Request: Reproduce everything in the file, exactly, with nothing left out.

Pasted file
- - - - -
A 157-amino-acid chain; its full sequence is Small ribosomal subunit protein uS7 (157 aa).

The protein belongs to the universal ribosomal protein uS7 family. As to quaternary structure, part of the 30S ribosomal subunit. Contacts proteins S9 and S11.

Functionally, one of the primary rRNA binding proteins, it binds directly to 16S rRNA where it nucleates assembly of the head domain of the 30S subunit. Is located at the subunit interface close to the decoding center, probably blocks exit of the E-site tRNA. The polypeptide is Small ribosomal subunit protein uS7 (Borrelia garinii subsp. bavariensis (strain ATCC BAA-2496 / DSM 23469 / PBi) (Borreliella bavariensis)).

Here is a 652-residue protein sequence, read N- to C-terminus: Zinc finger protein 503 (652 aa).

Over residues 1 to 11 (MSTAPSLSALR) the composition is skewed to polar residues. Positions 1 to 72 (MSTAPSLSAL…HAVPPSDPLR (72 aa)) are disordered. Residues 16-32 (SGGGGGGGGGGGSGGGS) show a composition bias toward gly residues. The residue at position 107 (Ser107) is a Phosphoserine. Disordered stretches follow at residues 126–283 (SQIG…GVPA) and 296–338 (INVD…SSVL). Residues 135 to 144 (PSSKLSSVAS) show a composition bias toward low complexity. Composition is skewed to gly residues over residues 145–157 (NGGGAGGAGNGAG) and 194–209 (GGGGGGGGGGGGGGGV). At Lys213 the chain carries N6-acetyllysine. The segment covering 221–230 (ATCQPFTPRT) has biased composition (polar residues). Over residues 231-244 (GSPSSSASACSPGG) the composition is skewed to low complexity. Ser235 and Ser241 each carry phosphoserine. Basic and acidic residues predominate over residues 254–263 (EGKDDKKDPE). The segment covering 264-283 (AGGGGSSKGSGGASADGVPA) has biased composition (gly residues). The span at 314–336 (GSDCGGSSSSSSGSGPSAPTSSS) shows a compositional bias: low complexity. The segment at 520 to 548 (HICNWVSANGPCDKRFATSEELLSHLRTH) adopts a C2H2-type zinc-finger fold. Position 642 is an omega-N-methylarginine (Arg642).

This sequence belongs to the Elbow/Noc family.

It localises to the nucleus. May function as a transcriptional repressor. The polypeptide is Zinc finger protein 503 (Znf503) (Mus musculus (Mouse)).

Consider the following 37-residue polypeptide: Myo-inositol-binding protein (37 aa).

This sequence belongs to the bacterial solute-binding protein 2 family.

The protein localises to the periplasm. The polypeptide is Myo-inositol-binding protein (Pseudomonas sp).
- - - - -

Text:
A 157-amino-acid chain; its full sequence is Small ribosomal subunit protein uS7 (157 aa).

The protein belongs to the universal ribosomal protein uS7 family. As to quaternary structure, part of the 30S ribosomal subunit. Contacts proteins S9 and S11.

Functionally, one of the primary rRNA binding proteins, it binds directly to 16S rRNA where it nucleates assembly of the head domain of the 30S subunit. Is located at the subunit interface close to the decoding center, probably blocks exit of the E-site tRNA. The polypeptide is Small ribosomal subunit protein uS7 (Borrelia garinii subsp. bavariensis (strain ATCC BAA-2496 / DSM 23469 / PBi) (Borreliella bavariensis)).

Here is a 652-residue protein sequence, read N- to C-terminus: Zinc finger protein 503 (652 aa).

Over residues 1 to 11 (MSTAPSLSALR) the composition is skewed to polar residues. Positions 1 to 72 (MSTAPSLSAL…HAVPPSDPLR (72 aa)) are disordered. Residues 16-32 (SGGGGGGGGGGGSGGGS) show a composition bias toward gly residues. The residue at position 107 (Ser107) is a Phosphoserine. Disordered stretches follow at residues 126–283 (SQIG…GVPA) and 296–338 (INVD…SSVL). Residues 135 to 144 (PSSKLSSVAS) show a composition bias toward low complexity. Composition is skewed to gly residues over residues 145–157 (NGGGAGGAGNGAG) and 194–209 (GGGGGGGGGGGGGGGV). At Lys213 the chain carries N6-acetyllysine. The segment covering 221–230 (ATCQPFTPRT) has biased composition (polar residues). Over residues 231-244 (GSPSSSASACSPGG) the composition is skewed to low complexity. Ser235 and Ser241 each carry phosphoserine. Basic and acidic residues predominate over residues 254–263 (EGKDDKKDPE). The segment covering 264-283 (AGGGGSSKGSGGASADGVPA) has biased composition (gly residues). The span at 314–336 (GSDCGGSSSSSSGSGPSAPTSSS) shows a compositional bias: low complexity. The segment at 520 to 548 (HICNWVSANGPCDKRFATSEELLSHLRTH) adopts a C2H2-type zinc-finger fold. Position 642 is an omega-N-methylarginine (Arg642).

This sequence belongs to the Elbow/Noc family.

It localises to the nucleus. May function as a transcriptional repressor. The polypeptide is Zinc finger protein 503 (Znf503) (Mus musculus (Mouse)).

Consider the following 37-residue polypeptide: Myo-inositol-binding protein (37 aa).

This sequence belongs to the bacterial solute-binding protein 2 family.

The protein localises to the periplasm. The polypeptide is Myo-inositol-binding protein (Pseudomonas sp).